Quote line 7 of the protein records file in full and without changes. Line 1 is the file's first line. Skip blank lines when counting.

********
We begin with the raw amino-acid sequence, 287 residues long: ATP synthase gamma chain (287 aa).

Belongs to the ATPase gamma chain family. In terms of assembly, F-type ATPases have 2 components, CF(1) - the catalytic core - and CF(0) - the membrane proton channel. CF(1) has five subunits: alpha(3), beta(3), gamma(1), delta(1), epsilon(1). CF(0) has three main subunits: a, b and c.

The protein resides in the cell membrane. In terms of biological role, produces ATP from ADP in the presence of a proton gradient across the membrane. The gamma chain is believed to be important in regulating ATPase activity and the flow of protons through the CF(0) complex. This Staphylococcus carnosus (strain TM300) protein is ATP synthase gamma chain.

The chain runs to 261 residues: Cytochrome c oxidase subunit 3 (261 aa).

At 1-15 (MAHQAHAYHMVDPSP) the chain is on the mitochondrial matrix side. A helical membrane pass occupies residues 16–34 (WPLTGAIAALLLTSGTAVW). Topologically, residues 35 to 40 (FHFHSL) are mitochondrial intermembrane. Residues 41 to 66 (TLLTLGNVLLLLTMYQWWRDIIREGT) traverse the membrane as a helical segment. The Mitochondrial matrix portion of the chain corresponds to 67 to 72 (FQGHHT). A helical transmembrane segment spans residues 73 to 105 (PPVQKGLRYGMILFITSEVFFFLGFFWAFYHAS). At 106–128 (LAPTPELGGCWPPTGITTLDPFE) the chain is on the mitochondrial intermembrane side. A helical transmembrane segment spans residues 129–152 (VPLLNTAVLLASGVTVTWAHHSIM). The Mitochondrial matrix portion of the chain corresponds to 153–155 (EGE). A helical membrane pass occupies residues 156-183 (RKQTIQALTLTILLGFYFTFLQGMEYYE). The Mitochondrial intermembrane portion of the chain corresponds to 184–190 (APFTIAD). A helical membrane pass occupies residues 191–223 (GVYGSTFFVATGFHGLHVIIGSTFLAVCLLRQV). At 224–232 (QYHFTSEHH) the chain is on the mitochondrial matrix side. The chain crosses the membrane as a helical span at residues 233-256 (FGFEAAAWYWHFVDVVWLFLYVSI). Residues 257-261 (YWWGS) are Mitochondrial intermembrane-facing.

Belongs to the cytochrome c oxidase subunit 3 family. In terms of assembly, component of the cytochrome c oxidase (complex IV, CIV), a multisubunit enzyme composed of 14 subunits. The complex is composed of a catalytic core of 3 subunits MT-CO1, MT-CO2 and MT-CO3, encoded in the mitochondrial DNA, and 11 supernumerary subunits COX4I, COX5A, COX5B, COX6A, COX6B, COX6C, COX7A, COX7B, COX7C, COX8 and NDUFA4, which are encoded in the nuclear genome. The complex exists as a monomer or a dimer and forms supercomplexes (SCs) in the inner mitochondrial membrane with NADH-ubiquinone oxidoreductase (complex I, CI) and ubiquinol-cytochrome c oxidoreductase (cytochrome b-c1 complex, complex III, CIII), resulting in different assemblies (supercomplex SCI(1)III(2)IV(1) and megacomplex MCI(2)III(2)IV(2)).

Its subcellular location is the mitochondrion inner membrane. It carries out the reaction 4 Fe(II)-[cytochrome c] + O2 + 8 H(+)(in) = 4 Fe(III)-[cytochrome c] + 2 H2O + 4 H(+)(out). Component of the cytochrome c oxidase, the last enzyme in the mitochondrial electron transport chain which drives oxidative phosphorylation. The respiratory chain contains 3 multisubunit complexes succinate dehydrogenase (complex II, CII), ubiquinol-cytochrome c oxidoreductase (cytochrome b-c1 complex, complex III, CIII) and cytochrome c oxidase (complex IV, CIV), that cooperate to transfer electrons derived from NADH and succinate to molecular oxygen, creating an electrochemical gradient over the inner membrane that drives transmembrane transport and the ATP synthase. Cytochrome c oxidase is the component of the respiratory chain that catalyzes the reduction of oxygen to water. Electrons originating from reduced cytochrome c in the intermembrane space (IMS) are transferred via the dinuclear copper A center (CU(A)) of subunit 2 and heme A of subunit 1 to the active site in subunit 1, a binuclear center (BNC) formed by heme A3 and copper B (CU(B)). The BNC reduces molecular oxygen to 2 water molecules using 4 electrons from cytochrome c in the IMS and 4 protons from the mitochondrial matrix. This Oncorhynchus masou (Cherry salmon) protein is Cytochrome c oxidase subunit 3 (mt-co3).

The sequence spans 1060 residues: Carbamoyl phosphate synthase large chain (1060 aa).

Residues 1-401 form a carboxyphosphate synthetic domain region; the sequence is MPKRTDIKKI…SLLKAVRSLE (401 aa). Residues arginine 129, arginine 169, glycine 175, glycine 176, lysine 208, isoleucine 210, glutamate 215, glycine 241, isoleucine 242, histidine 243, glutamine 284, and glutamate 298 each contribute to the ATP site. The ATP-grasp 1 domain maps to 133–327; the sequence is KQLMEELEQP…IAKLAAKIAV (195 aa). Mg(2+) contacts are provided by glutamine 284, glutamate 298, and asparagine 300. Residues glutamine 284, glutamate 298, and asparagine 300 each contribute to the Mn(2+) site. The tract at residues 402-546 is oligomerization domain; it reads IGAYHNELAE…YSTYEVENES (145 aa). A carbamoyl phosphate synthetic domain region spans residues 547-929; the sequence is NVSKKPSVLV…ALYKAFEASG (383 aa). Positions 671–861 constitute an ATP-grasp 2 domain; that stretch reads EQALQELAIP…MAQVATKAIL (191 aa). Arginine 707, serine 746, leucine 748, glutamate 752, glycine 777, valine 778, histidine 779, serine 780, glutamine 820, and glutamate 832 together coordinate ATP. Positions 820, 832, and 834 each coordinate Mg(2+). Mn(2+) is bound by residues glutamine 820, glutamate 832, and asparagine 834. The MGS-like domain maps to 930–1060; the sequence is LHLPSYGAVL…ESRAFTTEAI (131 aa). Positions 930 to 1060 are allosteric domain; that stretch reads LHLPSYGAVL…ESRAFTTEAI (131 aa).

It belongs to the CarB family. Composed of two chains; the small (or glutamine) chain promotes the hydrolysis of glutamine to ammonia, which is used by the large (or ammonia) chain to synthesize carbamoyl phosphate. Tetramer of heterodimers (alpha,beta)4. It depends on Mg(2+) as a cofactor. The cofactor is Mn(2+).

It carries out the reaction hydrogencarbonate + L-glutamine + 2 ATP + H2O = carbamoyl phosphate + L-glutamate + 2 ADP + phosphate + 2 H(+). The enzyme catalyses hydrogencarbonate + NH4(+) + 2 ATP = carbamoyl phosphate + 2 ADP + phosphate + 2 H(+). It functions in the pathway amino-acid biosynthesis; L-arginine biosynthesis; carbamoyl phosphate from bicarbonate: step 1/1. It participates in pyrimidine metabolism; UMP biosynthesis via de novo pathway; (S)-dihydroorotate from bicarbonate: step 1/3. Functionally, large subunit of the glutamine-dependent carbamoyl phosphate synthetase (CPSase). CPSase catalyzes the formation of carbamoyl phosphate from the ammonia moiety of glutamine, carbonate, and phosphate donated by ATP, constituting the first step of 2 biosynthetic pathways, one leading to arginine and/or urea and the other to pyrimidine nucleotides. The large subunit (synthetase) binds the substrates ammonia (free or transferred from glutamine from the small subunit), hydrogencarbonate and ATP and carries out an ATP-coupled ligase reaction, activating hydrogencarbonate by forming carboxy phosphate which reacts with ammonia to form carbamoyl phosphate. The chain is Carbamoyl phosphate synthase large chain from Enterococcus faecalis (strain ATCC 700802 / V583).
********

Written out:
Its subcellular location is the mitochondrion inner membrane. It carries out the reaction 4 Fe(II)-[cytochrome c] + O2 + 8 H(+)(in) = 4 Fe(III)-[cytochrome c] + 2 H2O + 4 H(+)(out). Component of the cytochrome c oxidase, the last enzyme in the mitochondrial electron transport chain which drives oxidative phosphorylation. The respiratory chain contains 3 multisubunit complexes succinate dehydrogenase (complex II, CII), ubiquinol-cytochrome c oxidoreductase (cytochrome b-c1 complex, complex III, CIII) and cytochrome c oxidase (complex IV, CIV), that cooperate to transfer electrons derived from NADH and succinate to molecular oxygen, creating an electrochemical gradient over the inner membrane that drives transmembrane transport and the ATP synthase. Cytochrome c oxidase is the component of the respiratory chain that catalyzes the reduction of oxygen to water. Electrons originating from reduced cytochrome c in the intermembrane space (IMS) are transferred via the dinuclear copper A center (CU(A)) of subunit 2 and heme A of subunit 1 to the active site in subunit 1, a binuclear center (BNC) formed by heme A3 and copper B (CU(B)). The BNC reduces molecular oxygen to 2 water molecules using 4 electrons from cytochrome c in the IMS and 4 protons from the mitochondrial matrix. This Oncorhynchus masou (Cherry salmon) protein is Cytochrome c oxidase subunit 3 (mt-co3).